As you already know, Governor Kasich introduced his state operating budget for FY 2018-19 last month and it is currently receiving hearings in the Ohio House of Representatives (House Bill 49). The legislature and advocates alike have been analyzing the text as the House Finance Committee and the various subcommittees invited testimony from state agencies. Groundwork continues to review the Governor’s proposals to identify the bill’s level of commitment to the early care and education of our youngest Ohioans. The budget detailed "red book" for the Ohio Department of Job and Family Services has yet to be made available and the "red book" for the Ohio Department of Education was just released this week. Below are our preliminary findings:
The Ohio Department of Education maintains flat funding for early childhood education programs for low-income children in FY 2018 and FY 2019.
The funding, totaling $75.3 million each fiscal year, funds up to 18,465 preschool slots with the state funding allocation of $4,000 per child. Of the total preschool slots funded, up to 17,215 (93.2%) are supported by GRF line item 200408, Early Childhood Education, in ODE's budget and 1,250 (6.8%) are supported by casino operator settlement fund moneys appropriated in Fund 5KT0 line item 600696, Early Childhood Education, in the Ohio Department of Job and Family Services (ODJFS) budget. FY 2017 marked the first year that casino operator settlement fund moneys have been used to fund early childhood education grants.
The executive budget permits ODE to use a portion of GRF line item 200408 to establish a new pilot program that would allocate preschool slots to low-income parents rather than to providers. If established, ODE expects to operate the pilot program in two to three areas around the state. The award amount is expected to be $4,000 per child, the same as the existing early childhood education grant program. While ODE currently does not have an estimate of the amount of funding to be allocated for the pilot program, the number of existing, filled preschool slots may not need to be reduced to accommodate it. The pilot program is a response to some preschool slots going unfilled due partly to the time needed to adjust to a programmatic change made in H.B. 64.
Beginning in FY 2017, H.B. 64 limited program eligibility to four-year-old children only instead of both three and four-year-olds. In an effort to increase utilization, ODE worked with providers having unfilled slots and reallocated about 1,000 open slots in December to providers that, through an ODE canvass, expressed interest in and capacity for additional slots. As of January 2017, early childhood education programs had filled 81%, or about 14,956, of the total slots funded for FY 2017. The executive budget continues to require the development of joint processes between the ODJFS-administered Publicly Funded Child Care Program, and ODE's Early Childhood Education Program in the areas of program eligibility determinations, applications, attendance tracking, and alignment of copays.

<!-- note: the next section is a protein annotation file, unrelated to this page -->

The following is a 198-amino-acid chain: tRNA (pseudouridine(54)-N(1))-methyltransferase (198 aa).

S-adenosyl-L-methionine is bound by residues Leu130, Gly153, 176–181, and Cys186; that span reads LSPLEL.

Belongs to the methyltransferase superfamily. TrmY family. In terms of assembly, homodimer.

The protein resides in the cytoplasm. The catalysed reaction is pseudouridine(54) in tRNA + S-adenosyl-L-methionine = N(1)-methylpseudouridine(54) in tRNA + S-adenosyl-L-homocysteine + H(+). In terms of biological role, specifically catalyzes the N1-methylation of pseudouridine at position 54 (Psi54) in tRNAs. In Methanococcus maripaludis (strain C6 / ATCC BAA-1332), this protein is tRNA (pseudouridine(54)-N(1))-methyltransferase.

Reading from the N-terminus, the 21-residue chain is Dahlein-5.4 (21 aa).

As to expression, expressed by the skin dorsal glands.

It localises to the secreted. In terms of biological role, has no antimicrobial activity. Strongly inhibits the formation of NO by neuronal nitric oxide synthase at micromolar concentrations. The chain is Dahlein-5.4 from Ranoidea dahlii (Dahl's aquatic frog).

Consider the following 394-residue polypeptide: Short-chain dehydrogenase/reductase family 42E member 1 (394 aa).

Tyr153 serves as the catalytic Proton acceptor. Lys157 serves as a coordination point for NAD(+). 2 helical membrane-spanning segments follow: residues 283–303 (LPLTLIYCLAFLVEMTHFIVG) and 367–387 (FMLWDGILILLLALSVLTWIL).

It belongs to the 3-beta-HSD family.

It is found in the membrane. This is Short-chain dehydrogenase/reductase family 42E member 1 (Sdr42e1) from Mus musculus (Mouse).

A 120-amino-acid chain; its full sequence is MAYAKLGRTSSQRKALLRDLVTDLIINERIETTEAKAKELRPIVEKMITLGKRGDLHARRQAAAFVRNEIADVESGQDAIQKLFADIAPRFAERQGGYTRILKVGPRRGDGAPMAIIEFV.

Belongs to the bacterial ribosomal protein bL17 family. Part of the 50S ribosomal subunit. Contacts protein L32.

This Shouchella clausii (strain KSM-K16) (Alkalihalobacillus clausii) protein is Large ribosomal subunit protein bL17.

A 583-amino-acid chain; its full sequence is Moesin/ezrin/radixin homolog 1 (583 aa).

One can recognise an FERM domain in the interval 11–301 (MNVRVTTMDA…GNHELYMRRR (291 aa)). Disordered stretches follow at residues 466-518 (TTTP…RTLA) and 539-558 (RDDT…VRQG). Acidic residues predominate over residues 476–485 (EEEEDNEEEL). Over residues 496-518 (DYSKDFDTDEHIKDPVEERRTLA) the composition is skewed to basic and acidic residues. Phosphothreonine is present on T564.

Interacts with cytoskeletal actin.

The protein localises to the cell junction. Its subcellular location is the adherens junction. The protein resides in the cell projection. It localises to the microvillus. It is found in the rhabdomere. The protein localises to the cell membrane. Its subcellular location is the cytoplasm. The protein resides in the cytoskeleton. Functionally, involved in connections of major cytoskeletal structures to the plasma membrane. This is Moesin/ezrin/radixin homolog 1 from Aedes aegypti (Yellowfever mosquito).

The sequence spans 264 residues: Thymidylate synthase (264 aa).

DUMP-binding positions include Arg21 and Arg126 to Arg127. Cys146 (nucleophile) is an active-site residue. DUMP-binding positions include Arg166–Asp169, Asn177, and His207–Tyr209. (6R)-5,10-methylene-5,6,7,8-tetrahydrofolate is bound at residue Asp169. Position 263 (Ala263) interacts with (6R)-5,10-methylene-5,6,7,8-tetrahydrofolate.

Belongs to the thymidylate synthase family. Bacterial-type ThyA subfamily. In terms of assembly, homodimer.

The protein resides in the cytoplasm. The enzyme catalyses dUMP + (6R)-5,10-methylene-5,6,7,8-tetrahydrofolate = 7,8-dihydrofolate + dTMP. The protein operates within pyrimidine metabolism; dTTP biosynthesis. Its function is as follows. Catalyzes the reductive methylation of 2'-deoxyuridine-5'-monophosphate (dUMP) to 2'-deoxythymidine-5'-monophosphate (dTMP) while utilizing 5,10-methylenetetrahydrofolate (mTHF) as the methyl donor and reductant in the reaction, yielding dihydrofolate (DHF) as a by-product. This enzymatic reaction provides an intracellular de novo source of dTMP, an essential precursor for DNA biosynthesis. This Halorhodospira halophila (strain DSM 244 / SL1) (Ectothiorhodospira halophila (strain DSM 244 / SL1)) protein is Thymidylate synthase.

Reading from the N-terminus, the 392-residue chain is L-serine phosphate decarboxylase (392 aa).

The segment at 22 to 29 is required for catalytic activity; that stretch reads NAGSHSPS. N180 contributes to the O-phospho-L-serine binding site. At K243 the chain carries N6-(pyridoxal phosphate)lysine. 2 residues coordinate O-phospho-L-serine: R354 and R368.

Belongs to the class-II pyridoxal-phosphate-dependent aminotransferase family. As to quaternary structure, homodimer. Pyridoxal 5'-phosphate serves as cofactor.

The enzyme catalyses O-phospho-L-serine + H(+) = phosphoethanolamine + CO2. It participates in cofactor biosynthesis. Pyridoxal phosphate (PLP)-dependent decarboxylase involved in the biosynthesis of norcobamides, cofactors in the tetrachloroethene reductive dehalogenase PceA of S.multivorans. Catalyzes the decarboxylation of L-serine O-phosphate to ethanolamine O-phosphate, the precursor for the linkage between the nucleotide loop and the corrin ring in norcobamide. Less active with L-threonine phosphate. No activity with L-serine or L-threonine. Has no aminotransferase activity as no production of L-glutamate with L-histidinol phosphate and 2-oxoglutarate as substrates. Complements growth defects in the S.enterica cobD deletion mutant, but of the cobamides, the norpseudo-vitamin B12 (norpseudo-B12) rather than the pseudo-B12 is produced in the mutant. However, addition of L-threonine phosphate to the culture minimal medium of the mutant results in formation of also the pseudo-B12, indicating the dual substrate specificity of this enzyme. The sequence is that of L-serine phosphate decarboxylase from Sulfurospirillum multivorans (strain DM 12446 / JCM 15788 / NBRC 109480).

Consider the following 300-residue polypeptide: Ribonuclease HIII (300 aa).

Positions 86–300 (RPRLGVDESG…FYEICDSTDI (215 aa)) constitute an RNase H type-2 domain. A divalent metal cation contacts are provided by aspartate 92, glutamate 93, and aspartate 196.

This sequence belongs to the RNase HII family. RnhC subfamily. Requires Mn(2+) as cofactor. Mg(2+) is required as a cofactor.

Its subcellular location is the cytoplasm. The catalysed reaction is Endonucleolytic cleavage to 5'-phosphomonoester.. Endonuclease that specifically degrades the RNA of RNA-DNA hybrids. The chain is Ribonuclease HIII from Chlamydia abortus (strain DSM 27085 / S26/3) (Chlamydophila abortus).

ODE's Superintendent Paulo DeMaria, did offer testimony before the house on February 7th which highlighted the Department's maintenance of early childhood education investments in addition to outlining plans to better align services with ODJFS to make Ohio's cross-agency system work more efficiently. ODJFS has not yet had the same opportunity to testify, although we expect testimony from the Department next week. Despite not having further detail, it is Groundwork's understanding that ODJFS has also flat funded its early care and education investments at $143,436,793 in both FY18 and FY19 as reflected in GRF line item 600535.
As part of Ohio’s Race to the Top− Early Learning Challenge Grant, 100% of licensed childcare providers in Ohio serving children who receive Publicly Funded Child Care (PFCC) subsidies must be Star Rated in the Step Up to Quality five-star quality rating and improvement system by 2020. As of 2015, only 35% of licensed childcare centers, 26% of Type A, and 3% of Type B home providers are Star Rated*.
Ohio statute, R.C. 5104.29(G)(1)(a-e) also mandates that 100% of licensed providers (excluding Type B) that serve PFCC children should be high-quality (3 to 5 Stars) by 2025. In order to reach this goal, the following thresholds must be met:
By June 30, 2017, 25%
By June 30, 2019, 40%
By June 30, 2021, 60%
By June 30, 2023, 80%
By June 30, 2025, 100%
As of 2015, only 15% of licensed childcare centers and 5% of Type A home providers are high-quality (Percentages include providers that only serve school-age children).
Given that funding across the board has remained flat, Groundwork is concerned that progress towards these goals is not being adequately achieved. Many questions remain as Groundwork keeps a critical eye towards achieving and sustaining equal access to a quality early care and development system for our most vulnerable Ohio kids.